308. spectrum, do a Fourier transform, and look at in the frequency domain to
  309. develop various metrics.
  310. So how do we develop this measure?
  311. So we have a list of patients from a database.
  312. We have a database of patients who all had heart attacks.
  313. And some of them died, some of them did not.
  314. And they all had Holter monitors, which are devices that can record your
  315. electrocardiogram for a long period of time.
  316. And we used this database to be able to develop our methods.
  317. So when you look at the Morphologic Distance Time Series and then you look
  318. at it in the frequency domain, is there a particular frequency band that
  319. carries prognostic information?
  320. So what I mean by that is you have your time series signal, you transform
  321. that to the frequency domain, and you have a list of frequencies and you
  322. have the power spectrum.
  323. So is there a particular range of frequencies that are more meaningful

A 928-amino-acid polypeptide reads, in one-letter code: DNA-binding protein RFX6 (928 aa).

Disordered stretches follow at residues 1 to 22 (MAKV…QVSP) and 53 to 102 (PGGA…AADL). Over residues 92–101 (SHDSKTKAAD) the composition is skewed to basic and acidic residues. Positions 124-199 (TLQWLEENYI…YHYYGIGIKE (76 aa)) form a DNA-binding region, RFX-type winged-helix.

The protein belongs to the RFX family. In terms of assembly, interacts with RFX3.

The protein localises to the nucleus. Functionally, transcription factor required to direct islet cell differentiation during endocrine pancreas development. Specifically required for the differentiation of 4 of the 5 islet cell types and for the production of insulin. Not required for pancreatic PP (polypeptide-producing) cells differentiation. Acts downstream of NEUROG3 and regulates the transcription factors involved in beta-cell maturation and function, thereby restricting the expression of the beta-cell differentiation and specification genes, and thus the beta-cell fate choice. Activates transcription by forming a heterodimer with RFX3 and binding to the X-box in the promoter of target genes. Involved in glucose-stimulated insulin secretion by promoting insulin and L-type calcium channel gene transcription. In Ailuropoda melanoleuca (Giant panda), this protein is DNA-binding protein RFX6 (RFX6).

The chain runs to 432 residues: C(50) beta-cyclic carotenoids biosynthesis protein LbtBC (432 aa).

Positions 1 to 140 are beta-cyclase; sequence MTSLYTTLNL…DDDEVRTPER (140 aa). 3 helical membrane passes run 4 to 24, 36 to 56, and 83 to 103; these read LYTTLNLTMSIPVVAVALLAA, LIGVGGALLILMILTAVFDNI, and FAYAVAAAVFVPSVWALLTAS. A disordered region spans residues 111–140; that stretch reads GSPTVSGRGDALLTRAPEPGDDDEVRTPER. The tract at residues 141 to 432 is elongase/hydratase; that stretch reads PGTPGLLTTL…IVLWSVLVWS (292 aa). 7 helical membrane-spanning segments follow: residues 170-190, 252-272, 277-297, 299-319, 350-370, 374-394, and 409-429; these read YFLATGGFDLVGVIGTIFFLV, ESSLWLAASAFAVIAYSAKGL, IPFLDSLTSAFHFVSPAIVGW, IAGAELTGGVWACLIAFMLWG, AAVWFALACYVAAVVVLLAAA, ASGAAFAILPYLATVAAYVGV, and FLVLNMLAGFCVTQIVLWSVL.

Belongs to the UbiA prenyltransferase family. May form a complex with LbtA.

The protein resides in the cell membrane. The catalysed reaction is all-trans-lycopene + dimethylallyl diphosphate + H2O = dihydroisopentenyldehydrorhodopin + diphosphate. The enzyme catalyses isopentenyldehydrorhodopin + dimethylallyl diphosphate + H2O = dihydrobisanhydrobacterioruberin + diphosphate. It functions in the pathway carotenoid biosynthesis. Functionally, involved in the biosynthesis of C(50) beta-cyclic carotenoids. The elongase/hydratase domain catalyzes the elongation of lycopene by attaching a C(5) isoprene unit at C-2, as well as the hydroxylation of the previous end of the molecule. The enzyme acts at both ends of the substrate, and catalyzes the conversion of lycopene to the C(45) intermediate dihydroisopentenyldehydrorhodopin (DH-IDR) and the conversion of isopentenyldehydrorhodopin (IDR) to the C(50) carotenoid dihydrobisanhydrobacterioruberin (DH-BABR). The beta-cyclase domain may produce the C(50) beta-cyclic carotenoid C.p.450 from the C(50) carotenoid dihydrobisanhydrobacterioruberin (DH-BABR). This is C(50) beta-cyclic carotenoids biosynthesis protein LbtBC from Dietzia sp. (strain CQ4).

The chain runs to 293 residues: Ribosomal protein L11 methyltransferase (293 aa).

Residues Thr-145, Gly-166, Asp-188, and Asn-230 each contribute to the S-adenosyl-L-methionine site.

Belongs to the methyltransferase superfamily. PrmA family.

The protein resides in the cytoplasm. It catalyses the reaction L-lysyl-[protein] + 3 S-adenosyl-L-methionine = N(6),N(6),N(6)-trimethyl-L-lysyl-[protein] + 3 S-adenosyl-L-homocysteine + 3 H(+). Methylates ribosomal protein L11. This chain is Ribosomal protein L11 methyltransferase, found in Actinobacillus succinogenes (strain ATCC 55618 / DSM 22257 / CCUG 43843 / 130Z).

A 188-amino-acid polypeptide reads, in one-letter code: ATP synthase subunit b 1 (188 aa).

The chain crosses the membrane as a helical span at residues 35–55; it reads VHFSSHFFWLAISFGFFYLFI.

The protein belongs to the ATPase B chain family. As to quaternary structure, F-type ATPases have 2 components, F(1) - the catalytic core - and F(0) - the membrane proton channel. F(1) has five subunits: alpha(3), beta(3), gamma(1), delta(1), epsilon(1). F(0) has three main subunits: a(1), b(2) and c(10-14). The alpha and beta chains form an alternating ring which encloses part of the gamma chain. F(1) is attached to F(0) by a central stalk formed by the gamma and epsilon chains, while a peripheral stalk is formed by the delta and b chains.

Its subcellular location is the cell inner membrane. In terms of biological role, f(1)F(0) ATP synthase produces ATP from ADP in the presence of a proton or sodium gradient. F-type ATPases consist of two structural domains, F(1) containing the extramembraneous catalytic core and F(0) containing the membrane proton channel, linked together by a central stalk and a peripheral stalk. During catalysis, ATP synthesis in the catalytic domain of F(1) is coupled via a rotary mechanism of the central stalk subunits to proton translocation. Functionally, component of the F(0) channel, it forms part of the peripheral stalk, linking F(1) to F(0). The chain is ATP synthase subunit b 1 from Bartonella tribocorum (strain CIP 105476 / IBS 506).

324. than others?
  325. So we sub the power in a particular frequency band to determine the
  326. patient’s risk.
  327. And we have to determine what band is appropriate.
  328. So we use this DISPERSE2 data set of these patients–
  329. some patients who died and some who did not die.
  330. But all of them have had a heart attack.
  331. And we use that to derive parameters for this model.
  332. We created a heat map where we looked at the prognostic information on all
  333. possible frequency bands.
  334. So here–
  335. this is the upper band limit.
  336. This the lower band limit.
  337. And the colors here is an assessment of the predictive value within that
  338. frequency band.
  339. This is a plot of–
  340. for those you who are familiar with it–
  341. the area under the curve from the receiver operating
  342. curve for this predictor.
  343. And we found a particular diagnostic frequency that was
  344. actually very useful.
  345. And once we developed this on DISPERSE, we took another set of
  346. thousands of patients–
  347. the MERLIN TIMI-36 trial.
  348. Again, this was a trial that compared a drug called Ranolazine to placebo.
  349. But for the purposes of this, we were really interested in just the patients
  350. who didn’t get a drug.
  351. All of these patients, again, had heart attacks.
  352. All of the them wore Holter monitors to record the
  353. electrocardiographic signals.
  354. Some died.
  355. Some didn’t.
  356. And we wanted to see if this metric that was developed on some other data
  357. set could be used to predict who would die in this data set.
  358. And sure enough, if you compute the Morphologic Distance Time Series, you